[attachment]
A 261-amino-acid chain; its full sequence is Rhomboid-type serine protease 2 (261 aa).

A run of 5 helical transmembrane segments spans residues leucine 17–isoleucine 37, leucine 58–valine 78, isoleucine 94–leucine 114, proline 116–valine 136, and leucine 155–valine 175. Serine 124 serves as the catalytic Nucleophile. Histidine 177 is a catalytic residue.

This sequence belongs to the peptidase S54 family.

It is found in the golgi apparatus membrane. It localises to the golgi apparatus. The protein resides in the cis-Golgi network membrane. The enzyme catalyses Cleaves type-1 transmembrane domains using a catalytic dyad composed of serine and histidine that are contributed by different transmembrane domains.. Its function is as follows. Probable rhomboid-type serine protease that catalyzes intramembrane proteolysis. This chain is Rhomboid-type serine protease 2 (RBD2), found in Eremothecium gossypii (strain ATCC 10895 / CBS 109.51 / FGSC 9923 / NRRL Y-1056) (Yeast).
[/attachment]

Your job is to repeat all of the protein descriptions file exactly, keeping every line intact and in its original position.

A 261-amino-acid chain; its full sequence is Rhomboid-type serine protease 2 (261 aa).

A run of 5 helical transmembrane segments spans residues leucine 17–isoleucine 37, leucine 58–valine 78, isoleucine 94–leucine 114, proline 116–valine 136, and leucine 155–valine 175. Serine 124 serves as the catalytic Nucleophile. Histidine 177 is a catalytic residue.

This sequence belongs to the peptidase S54 family.

It is found in the golgi apparatus membrane. It localises to the golgi apparatus. The protein resides in the cis-Golgi network membrane. The enzyme catalyses Cleaves type-1 transmembrane domains using a catalytic dyad composed of serine and histidine that are contributed by different transmembrane domains.. Its function is as follows. Probable rhomboid-type serine protease that catalyzes intramembrane proteolysis. This chain is Rhomboid-type serine protease 2 (RBD2), found in Eremothecium gossypii (strain ATCC 10895 / CBS 109.51 / FGSC 9923 / NRRL Y-1056) (Yeast).